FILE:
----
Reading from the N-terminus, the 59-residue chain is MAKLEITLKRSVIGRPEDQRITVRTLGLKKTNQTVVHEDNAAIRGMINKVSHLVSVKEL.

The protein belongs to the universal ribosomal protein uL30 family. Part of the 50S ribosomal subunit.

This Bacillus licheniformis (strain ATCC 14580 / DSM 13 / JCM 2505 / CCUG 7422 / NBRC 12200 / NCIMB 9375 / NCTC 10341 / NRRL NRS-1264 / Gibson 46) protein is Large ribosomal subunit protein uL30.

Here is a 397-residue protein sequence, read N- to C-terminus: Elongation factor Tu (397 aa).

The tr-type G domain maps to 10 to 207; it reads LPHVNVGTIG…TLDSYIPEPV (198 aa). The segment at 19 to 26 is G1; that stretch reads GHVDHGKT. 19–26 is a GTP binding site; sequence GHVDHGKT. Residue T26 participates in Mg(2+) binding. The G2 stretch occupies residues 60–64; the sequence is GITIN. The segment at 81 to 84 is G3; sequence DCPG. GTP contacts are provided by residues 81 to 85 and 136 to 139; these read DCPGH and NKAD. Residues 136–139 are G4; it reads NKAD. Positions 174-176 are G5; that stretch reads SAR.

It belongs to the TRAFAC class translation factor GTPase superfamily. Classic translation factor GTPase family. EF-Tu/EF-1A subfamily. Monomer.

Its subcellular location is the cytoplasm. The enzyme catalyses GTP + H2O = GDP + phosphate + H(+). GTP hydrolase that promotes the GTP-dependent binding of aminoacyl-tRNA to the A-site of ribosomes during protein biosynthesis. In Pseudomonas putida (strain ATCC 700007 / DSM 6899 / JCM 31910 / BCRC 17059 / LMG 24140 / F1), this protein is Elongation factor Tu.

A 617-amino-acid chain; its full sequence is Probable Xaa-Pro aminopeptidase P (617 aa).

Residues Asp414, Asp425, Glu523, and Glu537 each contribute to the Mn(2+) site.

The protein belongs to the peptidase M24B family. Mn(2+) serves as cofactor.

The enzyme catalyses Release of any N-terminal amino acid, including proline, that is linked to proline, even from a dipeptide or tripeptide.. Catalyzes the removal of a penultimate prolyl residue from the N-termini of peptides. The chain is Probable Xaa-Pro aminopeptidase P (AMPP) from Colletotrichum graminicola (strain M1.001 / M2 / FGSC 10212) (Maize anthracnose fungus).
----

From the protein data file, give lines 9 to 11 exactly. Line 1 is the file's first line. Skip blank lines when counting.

Residues Asp414, Asp425, Glu523, and Glu537 each contribute to the Mn(2+) site.

The protein belongs to the peptidase M24B family. Mn(2+) serves as cofactor.

The enzyme catalyses Release of any N-terminal amino acid, including proline, that is linked to proline, even from a dipeptide or tripeptide.. Catalyzes the removal of a penultimate prolyl residue from the N-termini of peptides. The chain is Probable Xaa-Pro aminopeptidase P (AMPP) from Colletotrichum graminicola (strain M1.001 / M2 / FGSC 10212) (Maize anthracnose fungus).